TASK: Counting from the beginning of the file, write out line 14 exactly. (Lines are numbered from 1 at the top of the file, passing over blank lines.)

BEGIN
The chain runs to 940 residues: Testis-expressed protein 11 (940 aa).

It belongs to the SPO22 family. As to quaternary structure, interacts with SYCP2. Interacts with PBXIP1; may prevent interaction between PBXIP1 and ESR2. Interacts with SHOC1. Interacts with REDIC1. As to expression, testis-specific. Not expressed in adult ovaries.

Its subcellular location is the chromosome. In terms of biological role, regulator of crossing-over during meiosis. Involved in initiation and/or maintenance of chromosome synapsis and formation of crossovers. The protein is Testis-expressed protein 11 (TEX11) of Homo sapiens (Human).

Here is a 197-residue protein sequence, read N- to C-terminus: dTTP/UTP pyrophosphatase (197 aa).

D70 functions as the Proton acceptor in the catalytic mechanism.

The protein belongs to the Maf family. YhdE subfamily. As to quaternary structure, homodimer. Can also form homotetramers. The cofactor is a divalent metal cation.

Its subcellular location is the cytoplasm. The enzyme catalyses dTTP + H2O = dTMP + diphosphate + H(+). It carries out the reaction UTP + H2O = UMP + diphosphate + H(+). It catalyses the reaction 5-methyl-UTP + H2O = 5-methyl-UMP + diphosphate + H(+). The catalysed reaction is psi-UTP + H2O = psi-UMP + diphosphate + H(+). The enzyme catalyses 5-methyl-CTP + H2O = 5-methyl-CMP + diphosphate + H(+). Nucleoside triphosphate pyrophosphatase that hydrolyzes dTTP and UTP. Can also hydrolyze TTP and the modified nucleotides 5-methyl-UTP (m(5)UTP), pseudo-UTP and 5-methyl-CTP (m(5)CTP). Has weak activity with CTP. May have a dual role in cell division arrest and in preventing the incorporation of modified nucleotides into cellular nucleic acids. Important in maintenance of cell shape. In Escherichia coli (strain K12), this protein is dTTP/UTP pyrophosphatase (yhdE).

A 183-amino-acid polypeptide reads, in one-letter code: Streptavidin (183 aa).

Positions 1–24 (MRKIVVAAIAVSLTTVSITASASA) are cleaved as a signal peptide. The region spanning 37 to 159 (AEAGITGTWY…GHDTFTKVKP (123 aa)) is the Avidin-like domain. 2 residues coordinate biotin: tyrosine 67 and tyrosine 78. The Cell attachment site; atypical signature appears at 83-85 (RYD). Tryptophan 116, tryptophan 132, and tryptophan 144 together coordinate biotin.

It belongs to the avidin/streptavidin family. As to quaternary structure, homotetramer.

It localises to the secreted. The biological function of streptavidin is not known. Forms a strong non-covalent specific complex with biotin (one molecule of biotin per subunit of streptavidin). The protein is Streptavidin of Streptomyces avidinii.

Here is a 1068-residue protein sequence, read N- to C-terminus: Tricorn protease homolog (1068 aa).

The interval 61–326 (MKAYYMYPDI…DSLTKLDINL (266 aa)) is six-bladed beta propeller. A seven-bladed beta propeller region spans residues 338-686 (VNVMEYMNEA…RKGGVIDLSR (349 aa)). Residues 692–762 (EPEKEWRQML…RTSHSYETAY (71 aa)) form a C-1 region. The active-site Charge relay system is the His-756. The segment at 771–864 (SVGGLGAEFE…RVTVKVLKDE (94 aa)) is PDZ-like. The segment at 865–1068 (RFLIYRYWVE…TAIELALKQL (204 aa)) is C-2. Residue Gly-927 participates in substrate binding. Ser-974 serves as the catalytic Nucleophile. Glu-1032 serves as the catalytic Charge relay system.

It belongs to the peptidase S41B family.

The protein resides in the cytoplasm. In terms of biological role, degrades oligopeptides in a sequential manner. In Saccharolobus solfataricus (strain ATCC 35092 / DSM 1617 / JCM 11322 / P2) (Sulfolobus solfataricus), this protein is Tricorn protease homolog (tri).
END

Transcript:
It belongs to the peptidase S41B family.